(251) 299-0101

REMOVAL OF PROBATE ADMINISTRATION FROM PROBATE TO CIRCUIT COURT: MCELROY V. MCELROY

McElroy v. McElroy, [Ms. 1160394, Dec. 15, 2017] __ So. 3d __ (Ala. 2017). This unanimous decision by Justice Bryan (Stuart, C.J., and Bolin, Murdock, and Main, JJ., concur) dismisses contestants’ appeal from the Jefferson Circuit Court’s order denying their will contest.

The appellants contested their father’s will on the grounds that it was not properly executed. Ms. *2. The contest was filed in the Jefferson Probate Court after the will had been admitted to probate. Ms. *2-3.

While noting that in most instances such a will contest would not properly be filed in probate court, McElroy’s will contest was properly filed in the probate court because Jefferson Probate Court has equity jurisdiction. Ms. *8. However, the Court noted that the Jefferson Circuit Court’s subsequent order denying the will contest on its merits was entered without jurisdiction because the estate had never been properly removed to the circuit court. Quoting Dubose v. Weaver, 68 So. 3d 814 (Ala. 2011), the Court reiterated that “‘the filing of a petition for removal in the circuit court and the entry of an order removal by that court are prerequisites to that court’s acquisition of jurisdiction over the administration of the estate pursuant to § 12-11-41.’” Ms. *11 (emphasis in the original). The Court noted that “there is no indication that any party filed a petition for removal in the circuit court or that the circuit court ever entered an order removing the administration of the estate from the probate court. Under the circumstances of this case, the removal of the administration of the estate was the only ostensible basis the circuit court had for exercising jurisdiction over the appellants’ will contest [that had been filed in probate court].” Ms. *11.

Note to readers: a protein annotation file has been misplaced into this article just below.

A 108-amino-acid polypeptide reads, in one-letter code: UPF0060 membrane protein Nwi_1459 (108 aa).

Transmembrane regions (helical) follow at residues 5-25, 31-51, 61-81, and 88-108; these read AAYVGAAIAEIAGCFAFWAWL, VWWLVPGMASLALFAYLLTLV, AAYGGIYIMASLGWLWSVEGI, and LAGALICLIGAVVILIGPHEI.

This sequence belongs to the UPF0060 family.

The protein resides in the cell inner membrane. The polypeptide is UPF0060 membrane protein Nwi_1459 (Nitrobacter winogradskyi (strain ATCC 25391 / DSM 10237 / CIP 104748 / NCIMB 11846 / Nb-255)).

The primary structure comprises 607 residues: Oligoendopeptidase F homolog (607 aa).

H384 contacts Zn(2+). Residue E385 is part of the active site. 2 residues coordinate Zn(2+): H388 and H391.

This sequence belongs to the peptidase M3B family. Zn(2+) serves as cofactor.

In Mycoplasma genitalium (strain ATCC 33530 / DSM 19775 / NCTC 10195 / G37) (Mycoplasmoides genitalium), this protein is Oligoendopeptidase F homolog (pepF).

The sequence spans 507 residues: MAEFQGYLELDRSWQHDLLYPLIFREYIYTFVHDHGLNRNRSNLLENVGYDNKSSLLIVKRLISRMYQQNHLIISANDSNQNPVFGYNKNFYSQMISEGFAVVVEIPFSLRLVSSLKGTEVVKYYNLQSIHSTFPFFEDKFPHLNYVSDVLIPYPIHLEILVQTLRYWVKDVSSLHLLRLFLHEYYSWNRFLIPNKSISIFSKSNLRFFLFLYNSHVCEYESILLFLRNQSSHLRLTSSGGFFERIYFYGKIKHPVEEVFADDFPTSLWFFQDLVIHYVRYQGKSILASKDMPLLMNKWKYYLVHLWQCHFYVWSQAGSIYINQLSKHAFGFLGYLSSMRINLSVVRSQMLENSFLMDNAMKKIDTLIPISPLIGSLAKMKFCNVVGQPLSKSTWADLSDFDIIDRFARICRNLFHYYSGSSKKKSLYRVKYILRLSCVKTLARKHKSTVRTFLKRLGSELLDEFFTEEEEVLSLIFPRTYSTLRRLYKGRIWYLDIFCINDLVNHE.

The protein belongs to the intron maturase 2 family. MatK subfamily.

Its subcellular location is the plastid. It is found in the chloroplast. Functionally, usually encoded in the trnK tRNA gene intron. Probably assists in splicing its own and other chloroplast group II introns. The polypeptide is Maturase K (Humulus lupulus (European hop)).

The Court concluded that

[B]ecause the administration of the estate was not properly removed to the circuit court, the circuit [court] never acquired subject matter jurisdiction over the administration of the estate or the impending will contest.

Ibid.
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